LITTLE ROCK, Ark. (KTHV) – It has been one year since anyone has seen or heard from Little Rock teen, Ebby Steppach.
The then 18-year-old was last heard from on October 24, 2015. She was reported missing the next day.
“It's the last day we talked to her. It's the last conversation we ever had with her,” said Laurie Jernigan, Ebby's Steppach's mother.
It has been a year of heartbreak and frustration for Jernigan, who has been desperately trying to find Steppach. Steppach last talked to her brother on the phone, and just a week later, her car was found abandoned with her belongings inside.
“It was obvious from the first day that a crime had been committed,” said Jernigan.
However, it’s a search that Jernigan feels could have been handled differently. She said she feels frustrated by law enforcement and that more should have been done in the early stages to bring her daughter home.
“You feel like you have the whole load of finding your child. You’re up all night. You’re up all day. Asking questions, calling people, and nothing is being done,” said Jernigan.
Jernigan claimed her daughter's car sat abandoned for a week at Chenal Park before police arrived.
“Her car had been called in at Chenal Park all week long, about two or three times to police from neighbors. A security guard was out there. No one responded."
It also was not until last month, 11 months after Steppach was reported missing, that Jernigan learned she was never registered on the National Missing and Exploited Children's website.
“I don't know if things could be different had someone responded quickly, but it's the turn of events. It's the way it happened,” said Jernigan.
One year later, she is looking forward. She said her daughter's case has been assigned new detectives, which gives her new hope.
“They have made more progress in the past three months than in the entire time she has been gone,” said Jernigan. “They have just really reassured us that [they have] got this. Us as a family; we can just grieve. Just breathe.”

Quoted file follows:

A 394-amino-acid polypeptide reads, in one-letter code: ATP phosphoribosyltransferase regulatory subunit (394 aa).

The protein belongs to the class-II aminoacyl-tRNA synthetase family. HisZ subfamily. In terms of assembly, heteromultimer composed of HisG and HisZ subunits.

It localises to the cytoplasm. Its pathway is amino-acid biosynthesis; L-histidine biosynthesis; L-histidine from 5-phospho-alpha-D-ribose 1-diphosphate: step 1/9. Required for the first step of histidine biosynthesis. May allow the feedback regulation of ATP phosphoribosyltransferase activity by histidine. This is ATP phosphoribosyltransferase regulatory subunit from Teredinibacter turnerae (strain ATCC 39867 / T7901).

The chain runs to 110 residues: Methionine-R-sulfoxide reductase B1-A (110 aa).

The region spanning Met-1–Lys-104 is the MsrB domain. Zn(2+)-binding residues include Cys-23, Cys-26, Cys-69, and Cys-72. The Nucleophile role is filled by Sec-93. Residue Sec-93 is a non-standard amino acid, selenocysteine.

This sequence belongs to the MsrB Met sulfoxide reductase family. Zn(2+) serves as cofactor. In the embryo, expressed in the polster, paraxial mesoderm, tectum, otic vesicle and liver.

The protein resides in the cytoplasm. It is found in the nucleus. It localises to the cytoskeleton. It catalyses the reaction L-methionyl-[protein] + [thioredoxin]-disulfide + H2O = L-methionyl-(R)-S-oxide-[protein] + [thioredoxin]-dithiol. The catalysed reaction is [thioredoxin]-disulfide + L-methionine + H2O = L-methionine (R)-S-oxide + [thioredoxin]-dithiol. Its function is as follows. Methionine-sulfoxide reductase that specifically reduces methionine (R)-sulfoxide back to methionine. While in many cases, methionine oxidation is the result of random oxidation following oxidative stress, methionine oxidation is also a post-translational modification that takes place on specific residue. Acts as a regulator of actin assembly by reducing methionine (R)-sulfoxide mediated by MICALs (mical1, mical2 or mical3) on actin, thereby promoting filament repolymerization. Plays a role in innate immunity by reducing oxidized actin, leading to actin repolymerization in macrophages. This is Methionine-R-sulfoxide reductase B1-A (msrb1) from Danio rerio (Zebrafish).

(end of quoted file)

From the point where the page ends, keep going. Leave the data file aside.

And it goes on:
Jernigan is also hoping to use her story to create change. She hopes to aid law enforcement and other parents in the search for missing children.
“I have to help others. There has to be a purpose. I don’t know why, but this has touched a lot of people. It has exposed a lot of things that need to be changed and a lot of crime that needs to be exposed,” said Jernigan.
While Jernigan has said in the past she believes her daughter may be a victim of sex trafficking; however, the unknown is her worst fear.
“The thought of her being hurt tortured or locked up, if that's what it takes for her to be alive, I don't want that to happen to her. I don't want her to suffer."
However, she said one thing is certain: she will never give up searching for Steppach.
“We will go to all lengths to find her and bring her home,” said Jernigan.
The detectives working the case said they would not comment on the ongoing investigation and that they are exploring all leads. They also said they don't want to jeopardize the case file by revealing too much.
According to the National Center for Missing and Exploited Children, a federal law allows missing persons ages 18 to 21 to be entered into the FBI's national crime database. However, only law enforcement can submit them.
There is currently a $15,000 reward for information leading to Ebby Steppach.